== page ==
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Effect of Moisture and Temperature on Development of Septoria tritici Blotch in Wheat. Dale E. Hess, Graduate research assistant, Department of Botany and Plant Pathology, Purdue University, West Lafayette, IN 47907; Gregory Shaner, Professor, Department of Botany and Plant Pathology, Purdue University, West Lafayette, IN 47907. Phytopathology 77:215-219. Accepted for publication 8 July 1986. Copyright 1987 The American Phytopathological Society. DOI: 10.1094/Phyto-77-215.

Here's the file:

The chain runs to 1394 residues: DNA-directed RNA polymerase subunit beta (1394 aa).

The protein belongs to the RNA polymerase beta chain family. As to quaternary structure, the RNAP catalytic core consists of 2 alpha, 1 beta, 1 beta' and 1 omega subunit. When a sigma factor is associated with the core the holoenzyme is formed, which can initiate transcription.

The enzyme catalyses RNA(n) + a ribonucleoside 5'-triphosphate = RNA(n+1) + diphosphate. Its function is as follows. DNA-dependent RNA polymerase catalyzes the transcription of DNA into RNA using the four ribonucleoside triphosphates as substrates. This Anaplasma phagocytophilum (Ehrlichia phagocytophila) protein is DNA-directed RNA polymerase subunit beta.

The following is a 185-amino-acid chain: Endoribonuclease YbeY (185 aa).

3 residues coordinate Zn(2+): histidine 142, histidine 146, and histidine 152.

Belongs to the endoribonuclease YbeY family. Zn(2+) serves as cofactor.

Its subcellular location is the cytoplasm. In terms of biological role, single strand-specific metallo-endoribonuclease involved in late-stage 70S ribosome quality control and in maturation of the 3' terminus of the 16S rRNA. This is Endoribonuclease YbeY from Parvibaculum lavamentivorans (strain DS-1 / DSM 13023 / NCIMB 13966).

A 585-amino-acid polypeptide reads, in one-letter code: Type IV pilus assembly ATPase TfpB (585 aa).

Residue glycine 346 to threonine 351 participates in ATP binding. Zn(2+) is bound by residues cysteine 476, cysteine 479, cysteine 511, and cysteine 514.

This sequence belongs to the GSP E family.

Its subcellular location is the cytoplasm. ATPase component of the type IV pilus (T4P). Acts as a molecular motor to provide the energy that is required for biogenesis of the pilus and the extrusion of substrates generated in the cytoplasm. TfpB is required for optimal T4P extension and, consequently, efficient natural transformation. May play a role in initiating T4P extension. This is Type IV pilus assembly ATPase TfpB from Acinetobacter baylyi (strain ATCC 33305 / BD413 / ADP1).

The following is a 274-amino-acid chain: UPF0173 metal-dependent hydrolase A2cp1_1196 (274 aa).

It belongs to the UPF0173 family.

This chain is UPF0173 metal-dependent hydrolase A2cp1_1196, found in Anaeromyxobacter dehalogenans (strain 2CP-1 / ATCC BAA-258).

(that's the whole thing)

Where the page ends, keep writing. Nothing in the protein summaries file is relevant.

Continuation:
Septoria tritici blotch, caused by Mycosphaerella graminicola, is a major disease of wheat in many parts of the world. The effects of temperature (11, 18, and 25 C) and wetness duration (24, 48, 72, and 96 hr) on Septoria tritici blotch development were examined by inoculating four wheat cultivars that differ in susceptibility to M. graminicola. There was a positive correlation between increase in postinoculation moisture and postinfection temperature and disease severity. Percent necrosis on the susceptible cultivar Morocco and moderately susceptible cultivars Beau and Arthur was influenced more by change in temperature and moisture treatments than was percent necrosis on the resistant cultivar Auburn. For cultivars Morocco and Arthur, percent necrosis and pycnidial density increased with increase in temperature. For cultivars Beau and Auburn, temperature and percent necrosis were positively correlated but pycnidial densities increased only for the high temperature treatment. Necrotic leaf tissue, pycnidial volume and density, and spore production in the resistant cultivar Auburn were reduced in comparison with the susceptible cultivars.